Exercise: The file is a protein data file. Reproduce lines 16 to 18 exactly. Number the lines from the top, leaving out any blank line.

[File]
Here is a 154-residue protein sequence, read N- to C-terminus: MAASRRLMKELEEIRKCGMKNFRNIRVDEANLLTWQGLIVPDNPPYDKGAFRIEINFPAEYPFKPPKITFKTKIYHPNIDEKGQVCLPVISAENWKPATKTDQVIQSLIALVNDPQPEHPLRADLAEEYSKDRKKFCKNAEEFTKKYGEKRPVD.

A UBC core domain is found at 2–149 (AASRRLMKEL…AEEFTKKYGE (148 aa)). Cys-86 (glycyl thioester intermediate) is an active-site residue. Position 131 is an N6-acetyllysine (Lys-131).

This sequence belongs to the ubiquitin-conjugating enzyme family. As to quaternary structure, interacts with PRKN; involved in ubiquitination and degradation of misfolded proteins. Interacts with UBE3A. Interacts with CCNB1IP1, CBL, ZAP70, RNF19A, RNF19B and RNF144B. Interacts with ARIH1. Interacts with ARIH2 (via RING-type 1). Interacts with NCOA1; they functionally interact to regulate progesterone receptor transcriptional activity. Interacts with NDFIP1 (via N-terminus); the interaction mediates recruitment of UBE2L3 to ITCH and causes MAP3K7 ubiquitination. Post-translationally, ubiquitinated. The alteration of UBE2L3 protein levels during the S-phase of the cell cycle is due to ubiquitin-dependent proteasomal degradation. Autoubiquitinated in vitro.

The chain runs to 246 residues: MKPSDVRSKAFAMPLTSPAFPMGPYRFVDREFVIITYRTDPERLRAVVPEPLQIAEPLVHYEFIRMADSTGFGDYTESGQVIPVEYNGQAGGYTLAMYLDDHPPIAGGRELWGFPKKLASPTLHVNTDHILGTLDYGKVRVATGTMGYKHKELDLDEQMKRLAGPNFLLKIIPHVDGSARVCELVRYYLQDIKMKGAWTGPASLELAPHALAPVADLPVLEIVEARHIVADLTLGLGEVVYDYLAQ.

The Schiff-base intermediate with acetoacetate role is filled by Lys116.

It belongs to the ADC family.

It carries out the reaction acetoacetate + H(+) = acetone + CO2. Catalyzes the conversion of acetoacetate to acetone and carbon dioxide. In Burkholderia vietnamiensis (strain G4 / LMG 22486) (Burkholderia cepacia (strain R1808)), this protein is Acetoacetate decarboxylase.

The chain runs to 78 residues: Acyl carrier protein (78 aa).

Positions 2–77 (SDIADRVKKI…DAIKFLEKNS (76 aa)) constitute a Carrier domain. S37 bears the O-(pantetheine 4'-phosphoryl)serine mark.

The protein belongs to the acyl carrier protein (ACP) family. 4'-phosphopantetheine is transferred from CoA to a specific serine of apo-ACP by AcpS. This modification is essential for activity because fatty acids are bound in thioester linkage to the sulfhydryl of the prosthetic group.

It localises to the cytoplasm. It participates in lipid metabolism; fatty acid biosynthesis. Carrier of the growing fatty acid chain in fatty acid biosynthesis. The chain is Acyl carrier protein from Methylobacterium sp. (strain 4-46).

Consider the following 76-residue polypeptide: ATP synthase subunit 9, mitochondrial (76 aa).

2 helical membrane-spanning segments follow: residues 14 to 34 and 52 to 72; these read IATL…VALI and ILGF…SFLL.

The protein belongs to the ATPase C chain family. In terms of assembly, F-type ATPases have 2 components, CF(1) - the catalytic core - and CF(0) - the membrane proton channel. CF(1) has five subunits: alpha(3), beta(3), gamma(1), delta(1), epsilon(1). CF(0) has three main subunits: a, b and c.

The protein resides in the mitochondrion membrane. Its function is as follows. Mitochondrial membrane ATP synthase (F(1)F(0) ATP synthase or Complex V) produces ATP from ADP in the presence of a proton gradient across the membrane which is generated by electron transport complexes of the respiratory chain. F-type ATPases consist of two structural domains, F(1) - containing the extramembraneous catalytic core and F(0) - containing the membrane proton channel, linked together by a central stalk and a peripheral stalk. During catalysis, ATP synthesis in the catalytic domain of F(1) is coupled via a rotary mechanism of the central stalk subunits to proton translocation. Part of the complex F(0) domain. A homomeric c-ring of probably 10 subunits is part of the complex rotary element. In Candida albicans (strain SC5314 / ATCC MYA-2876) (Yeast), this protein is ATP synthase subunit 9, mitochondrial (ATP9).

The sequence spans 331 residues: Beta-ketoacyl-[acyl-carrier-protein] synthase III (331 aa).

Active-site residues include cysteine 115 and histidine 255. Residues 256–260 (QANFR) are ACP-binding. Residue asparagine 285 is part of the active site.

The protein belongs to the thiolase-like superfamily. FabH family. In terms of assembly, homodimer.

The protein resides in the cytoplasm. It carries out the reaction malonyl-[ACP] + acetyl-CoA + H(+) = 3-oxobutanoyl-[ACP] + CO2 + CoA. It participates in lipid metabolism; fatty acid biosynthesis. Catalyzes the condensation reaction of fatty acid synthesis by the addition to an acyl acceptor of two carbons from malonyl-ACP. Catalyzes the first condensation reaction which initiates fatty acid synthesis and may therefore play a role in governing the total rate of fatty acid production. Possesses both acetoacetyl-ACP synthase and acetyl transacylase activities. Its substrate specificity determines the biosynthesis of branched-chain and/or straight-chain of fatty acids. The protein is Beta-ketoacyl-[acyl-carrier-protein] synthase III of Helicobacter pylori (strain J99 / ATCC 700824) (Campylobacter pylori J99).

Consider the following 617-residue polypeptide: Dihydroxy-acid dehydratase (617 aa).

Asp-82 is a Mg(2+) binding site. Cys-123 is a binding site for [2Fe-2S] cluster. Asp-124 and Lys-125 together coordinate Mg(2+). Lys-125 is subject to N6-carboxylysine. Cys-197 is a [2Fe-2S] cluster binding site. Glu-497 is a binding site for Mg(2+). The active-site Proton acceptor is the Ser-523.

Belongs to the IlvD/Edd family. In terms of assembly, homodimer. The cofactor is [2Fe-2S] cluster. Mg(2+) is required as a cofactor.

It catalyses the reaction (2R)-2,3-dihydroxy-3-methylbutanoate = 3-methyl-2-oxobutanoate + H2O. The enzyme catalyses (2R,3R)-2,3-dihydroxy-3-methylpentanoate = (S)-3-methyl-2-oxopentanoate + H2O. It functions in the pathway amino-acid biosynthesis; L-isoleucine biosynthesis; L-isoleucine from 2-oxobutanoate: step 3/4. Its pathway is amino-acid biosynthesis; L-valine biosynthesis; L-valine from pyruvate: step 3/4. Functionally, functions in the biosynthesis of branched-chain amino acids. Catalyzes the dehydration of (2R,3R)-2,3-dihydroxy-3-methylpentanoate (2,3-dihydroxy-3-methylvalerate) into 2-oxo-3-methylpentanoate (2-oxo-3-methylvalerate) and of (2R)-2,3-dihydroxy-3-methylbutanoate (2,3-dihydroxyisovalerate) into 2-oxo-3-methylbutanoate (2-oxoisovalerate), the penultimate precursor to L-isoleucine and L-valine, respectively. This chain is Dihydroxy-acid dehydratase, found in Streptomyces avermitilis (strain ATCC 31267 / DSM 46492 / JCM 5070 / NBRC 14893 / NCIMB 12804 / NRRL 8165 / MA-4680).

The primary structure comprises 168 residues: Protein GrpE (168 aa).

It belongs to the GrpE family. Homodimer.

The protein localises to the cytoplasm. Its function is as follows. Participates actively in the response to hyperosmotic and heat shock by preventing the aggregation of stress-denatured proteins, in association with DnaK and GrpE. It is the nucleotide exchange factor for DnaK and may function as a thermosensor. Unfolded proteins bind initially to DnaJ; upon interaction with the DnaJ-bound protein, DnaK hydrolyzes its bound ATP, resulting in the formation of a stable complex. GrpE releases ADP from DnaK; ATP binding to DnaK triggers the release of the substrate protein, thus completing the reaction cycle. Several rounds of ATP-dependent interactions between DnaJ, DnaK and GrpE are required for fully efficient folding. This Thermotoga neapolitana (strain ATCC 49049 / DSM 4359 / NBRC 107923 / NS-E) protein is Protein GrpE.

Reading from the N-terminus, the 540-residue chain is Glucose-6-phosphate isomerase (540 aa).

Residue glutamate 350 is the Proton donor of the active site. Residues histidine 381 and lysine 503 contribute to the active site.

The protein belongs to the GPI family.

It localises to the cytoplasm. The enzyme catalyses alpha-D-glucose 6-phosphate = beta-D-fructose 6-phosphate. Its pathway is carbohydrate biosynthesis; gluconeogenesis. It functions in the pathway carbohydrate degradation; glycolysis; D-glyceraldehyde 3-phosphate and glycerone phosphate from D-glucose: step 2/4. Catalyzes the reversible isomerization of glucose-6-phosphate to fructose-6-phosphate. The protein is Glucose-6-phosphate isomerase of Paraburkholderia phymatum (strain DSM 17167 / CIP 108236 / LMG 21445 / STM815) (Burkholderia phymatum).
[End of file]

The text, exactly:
The sequence spans 331 residues: Beta-ketoacyl-[acyl-carrier-protein] synthase III (331 aa).

Active-site residues include cysteine 115 and histidine 255. Residues 256–260 (QANFR) are ACP-binding. Residue asparagine 285 is part of the active site.

The protein belongs to the thiolase-like superfamily. FabH family. In terms of assembly, homodimer.